guest lecturers from all over the country,
but }the administration has taken an active
part in helping to promote a week which
they feel will help cultivate and stimulate
the life of the University.
A second phase of the program has re-
ceived the valuable support of many pro-
fessors who have invited the guest speak-
ers to lecture in their own classes. In
this way students will not only have an
opportunity to hear a group of outstand-
ing men lecture on recent developments
in their own specific fields, but they will
also be shown how religion can play an
important part in current affairs.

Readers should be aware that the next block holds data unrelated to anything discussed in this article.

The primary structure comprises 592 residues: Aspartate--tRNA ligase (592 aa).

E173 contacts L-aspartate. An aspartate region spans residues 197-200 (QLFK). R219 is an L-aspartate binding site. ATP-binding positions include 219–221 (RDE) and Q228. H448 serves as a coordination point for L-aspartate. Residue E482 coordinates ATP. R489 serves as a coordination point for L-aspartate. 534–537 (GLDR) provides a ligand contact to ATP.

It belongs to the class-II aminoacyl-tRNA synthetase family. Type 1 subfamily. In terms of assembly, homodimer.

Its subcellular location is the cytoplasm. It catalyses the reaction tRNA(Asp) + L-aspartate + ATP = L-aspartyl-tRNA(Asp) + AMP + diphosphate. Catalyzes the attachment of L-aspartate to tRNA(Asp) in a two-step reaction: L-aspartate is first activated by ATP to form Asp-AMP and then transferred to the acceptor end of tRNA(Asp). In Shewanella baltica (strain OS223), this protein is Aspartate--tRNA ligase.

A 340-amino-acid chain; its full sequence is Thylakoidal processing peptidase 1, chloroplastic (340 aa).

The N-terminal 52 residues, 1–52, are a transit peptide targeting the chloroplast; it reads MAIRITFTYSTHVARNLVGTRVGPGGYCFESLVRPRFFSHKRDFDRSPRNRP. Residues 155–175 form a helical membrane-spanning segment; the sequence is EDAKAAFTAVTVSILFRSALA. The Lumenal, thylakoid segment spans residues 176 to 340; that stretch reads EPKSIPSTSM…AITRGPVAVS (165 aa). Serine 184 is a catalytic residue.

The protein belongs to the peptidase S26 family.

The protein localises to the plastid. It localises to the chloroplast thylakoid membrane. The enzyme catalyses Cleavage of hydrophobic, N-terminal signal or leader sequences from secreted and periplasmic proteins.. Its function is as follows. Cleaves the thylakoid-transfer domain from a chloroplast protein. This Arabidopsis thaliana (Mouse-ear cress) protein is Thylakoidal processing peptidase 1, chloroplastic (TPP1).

The final phases of Religion-in-Life Week
will bring the guest lecturers into the homes
and dormitories of students themselves.
Through informal discussions around the
dinner table or in house lounges, these men
will be able to impart to individuals a small
part of the deep consecration which has
characterized their lives.
With such a united effort as this on the
part of students, faculty and religious lead-
ers, Religion-in-Life Week can contribute
materially to the life of the community.
-Jim Brown

I'D RATHER BE RIGHT:
Freedom 13usiness

By SAMUEL GRAFTON
E HAVE JUST extended another Mar-
shall Plan credit of $49,500,000 to the
Netherlands. This brings to $129,500,000 the
credits we've turned over to the Netherlands
so far under the Plan. This money is sup-
posed to safeguard the freedom of the
Netherlands against Communism. "
But Holland has invaded the Indones-
ian Republic, and arrested its leaders, and
In so doing has defied the orders of the
Security Council. Therefore Representa-